“However, when I construct the fusion using sequences published in Genbank, I find that the fusion is a maximum of 94% identical to Cry1Ac (GenBank: ABD37053.1) and only 95% identical to Cry1Ab (GenBank: ABV91087.1). Based on these matches, it is also not clear why the developers have historically called their fusion construct after cry1Ac rather than after cry1Ab, or more precisely, cry1Ac-like to accurately identify it as a product of modern biotechnology formed as a chimera of multiple origins. Thefirst 40% of the amino acids found in Cry1Ac2 were replaced with 466 amino acids from Cry1Ab, another insecticidal protein.
- Furthermore, the developer reports that a leucine residue at position 766 has been replaced by a serine residue in planta. What appear to be small differences can be physiologically and immunogenically important. The change from leucine to serine at position 766 is of interest to the biosafety investigator because only the latter can be O-linked glycosylated by the addition of N-acetylgalactosamine through a side chain hydroxyl group (Mitra et al., 2006). “O-linked glycosylation has a profound effect on the antigenic properties of peptides—-“
- The implications of this are that the fundamental affinity-based tools used by developers to list and characterise all forms of the protein produced in the plant (e.g., western blots) may be compromised if they were not trained on the glycosylated forms that the plant may produce. All subsequent studies that are based on isolated proteins (e.g., digestibility, toxicity, and cooking studies) may then be invalid because they only have available to them a subset of the relevant protein isoforms that may be in the plant.“
- · At 94% identity (consistent with current GenBank comparison), there could be up to 70 different amino acids. To conclude that a novel protein is likely to be of no safety concern because of even as few differences as 7 amino acids is not a research-based conclusion. Changes of single amino acids can significantly alter the characteristics of proteins (a fact that underpins the field of directed evolution) —–. One of the characteristics that can be changed is immunogenicity. For example, several groups reported significant decreases of IgE binding to a major peanut allergen after mutating single nucleotides. Even more surprising, in some cases even a synonymous (i.e., differences in the nucleotide sequence of a gene that do not alter the resulting amino acid sequence) coding change can alter the characteristics of a transcript or protein, or levels of expression A single nucleotide polymorphism that results in a synonymous change can change the substrate specificity of the resulting protein, potentially by affecting its folding patterns during translation. Furthermore, sequence identical proteins with differing tertiary structures can turn benign proteins into toxins –or agents that cause pathogenesis as demonstrated for the Prp proteins causing Creutzfeld-Jacob disease and mad cow disease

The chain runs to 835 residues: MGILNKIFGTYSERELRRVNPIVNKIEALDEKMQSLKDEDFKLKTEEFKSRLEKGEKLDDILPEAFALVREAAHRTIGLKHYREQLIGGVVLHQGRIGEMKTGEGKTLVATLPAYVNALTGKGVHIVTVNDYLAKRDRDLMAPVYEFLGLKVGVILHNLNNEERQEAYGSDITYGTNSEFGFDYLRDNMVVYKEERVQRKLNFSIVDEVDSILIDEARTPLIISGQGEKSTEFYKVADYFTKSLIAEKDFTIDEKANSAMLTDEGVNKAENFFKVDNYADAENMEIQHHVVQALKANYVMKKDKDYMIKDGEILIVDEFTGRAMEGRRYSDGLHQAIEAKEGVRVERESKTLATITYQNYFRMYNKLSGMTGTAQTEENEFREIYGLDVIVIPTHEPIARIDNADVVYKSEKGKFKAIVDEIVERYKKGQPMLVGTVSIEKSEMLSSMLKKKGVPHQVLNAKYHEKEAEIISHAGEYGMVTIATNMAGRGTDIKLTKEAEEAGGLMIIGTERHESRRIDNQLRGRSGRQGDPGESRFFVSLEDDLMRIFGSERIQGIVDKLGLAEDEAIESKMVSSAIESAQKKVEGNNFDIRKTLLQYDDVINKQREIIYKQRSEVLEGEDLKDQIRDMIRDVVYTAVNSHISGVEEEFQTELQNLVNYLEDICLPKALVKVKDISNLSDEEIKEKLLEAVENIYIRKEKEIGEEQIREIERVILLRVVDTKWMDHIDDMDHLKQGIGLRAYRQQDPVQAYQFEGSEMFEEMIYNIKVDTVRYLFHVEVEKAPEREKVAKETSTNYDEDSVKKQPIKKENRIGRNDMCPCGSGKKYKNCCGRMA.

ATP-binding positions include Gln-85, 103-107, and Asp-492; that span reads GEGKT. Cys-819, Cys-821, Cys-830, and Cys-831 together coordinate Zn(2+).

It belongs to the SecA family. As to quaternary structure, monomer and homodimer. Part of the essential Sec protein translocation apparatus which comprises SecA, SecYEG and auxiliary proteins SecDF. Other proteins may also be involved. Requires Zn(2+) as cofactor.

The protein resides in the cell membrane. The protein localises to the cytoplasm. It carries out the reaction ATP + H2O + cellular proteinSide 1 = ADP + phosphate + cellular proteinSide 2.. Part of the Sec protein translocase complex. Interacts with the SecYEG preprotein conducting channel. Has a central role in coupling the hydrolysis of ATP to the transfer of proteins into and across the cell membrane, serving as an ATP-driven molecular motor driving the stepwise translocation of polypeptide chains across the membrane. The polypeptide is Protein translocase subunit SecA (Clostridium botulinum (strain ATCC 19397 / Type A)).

These are startling findings. They mean that Monsanto’s dossier is fundamentally flawed at its starting point. This is to put in politely. Without overstating the case, the more correct description is, fraudulent. There also appears to have been a deliberate cover-up of differences with their original doc of Monsanto 1997 and their Bt brinjal dossier. However, fraudulent dossiers are nothing new for Monsanto. There have been similar cases with other products in the EU and New Zealand. This kind of behaviour is to be expected from a company that has been formally indicted for bribes and cover-up, hounding farmers into bankruptcy, false advertising both in France where they had to retract and more recently in Vidharba for paid advertising and lies. Monsanto has also been indicted for some of the worst crimes against humanity. This is part of the formal record.
But what of our regulators and in particular the GEAC? The charges against Monsanto in India for illegal field trials, illegal plantings, are serious enough to have pushed even the GEAC into the action of serving a show-cause notice, seemingly impotent. The recent case of the supposedly Desi BN cotton gene that has a Monsanto gene discovered in it, merely underscores the case that we have no regulation of any value that serves to protect India, her farmers and the public interest. As seriously, it betrays either a significant lack of competence or a conflict of interest so deep that there is a great facilitation to promote GM crops and Monsanto especially, mortgaging the public interest. This means that we have had 15 years of unsafe field trials and accelerating in the last 2-3 years to encompass numerous Bt genes in virtually all our food crops and including the failed technology in herbicide resistant crops. These greatly risk our bio-safety and indigenous seed stock because of irreversible contamination, which is the main reason why untested open field trials are not acceptable.
Finally, the performance of Bt cotton is being hyped in order to prepare the way for other Bt crops. But without reliable statistics and a PMM(post market monitoring) of Bt cotton which should have been instituted by a conscionable regulator years ago, there is no evidence for the claims being made by Monsanto and the government regulator and other public institutions. Dr Kranthi ‘s analyses of the performance of Bt cotton shows the onset of ‘resistance’ and the experience of other countries where insect resistance to Cry proteins is proven (ref the recent US EPA report on Bt corn 863) underscores the fact that this was a predicted outcome.